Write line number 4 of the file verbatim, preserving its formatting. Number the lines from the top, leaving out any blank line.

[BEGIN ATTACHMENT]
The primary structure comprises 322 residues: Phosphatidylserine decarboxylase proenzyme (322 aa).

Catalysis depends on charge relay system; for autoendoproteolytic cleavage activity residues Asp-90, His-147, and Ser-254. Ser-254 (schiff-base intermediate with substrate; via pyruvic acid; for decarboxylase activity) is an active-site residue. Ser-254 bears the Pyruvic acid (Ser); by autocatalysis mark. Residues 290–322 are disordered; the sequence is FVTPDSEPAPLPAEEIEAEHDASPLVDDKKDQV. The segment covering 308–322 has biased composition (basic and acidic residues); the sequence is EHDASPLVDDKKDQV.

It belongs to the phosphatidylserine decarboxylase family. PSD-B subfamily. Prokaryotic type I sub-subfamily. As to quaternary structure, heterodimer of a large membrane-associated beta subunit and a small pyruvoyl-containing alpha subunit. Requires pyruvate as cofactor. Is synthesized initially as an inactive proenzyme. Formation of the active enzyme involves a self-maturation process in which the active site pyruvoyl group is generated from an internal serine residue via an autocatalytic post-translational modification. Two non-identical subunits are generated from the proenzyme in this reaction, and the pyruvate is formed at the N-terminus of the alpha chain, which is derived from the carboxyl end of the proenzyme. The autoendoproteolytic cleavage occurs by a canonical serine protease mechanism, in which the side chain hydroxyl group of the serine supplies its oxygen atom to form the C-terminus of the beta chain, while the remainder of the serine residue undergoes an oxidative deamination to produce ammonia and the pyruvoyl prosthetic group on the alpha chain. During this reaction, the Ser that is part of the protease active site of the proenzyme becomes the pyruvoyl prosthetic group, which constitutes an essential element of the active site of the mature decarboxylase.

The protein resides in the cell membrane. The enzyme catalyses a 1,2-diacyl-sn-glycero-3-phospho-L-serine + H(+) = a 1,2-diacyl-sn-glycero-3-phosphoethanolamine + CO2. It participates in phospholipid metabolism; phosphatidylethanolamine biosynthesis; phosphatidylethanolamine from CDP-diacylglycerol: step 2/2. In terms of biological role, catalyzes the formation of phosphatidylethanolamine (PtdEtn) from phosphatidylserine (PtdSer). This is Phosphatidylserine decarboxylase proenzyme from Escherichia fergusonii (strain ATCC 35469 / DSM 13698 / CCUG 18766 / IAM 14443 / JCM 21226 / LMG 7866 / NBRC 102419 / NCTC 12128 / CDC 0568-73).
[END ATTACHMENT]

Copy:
The protein resides in the cell membrane. The enzyme catalyses a 1,2-diacyl-sn-glycero-3-phospho-L-serine + H(+) = a 1,2-diacyl-sn-glycero-3-phosphoethanolamine + CO2. It participates in phospholipid metabolism; phosphatidylethanolamine biosynthesis; phosphatidylethanolamine from CDP-diacylglycerol: step 2/2. In terms of biological role, catalyzes the formation of phosphatidylethanolamine (PtdEtn) from phosphatidylserine (PtdSer). This is Phosphatidylserine decarboxylase proenzyme from Escherichia fergusonii (strain ATCC 35469 / DSM 13698 / CCUG 18766 / IAM 14443 / JCM 21226 / LMG 7866 / NBRC 102419 / NCTC 12128 / CDC 0568-73).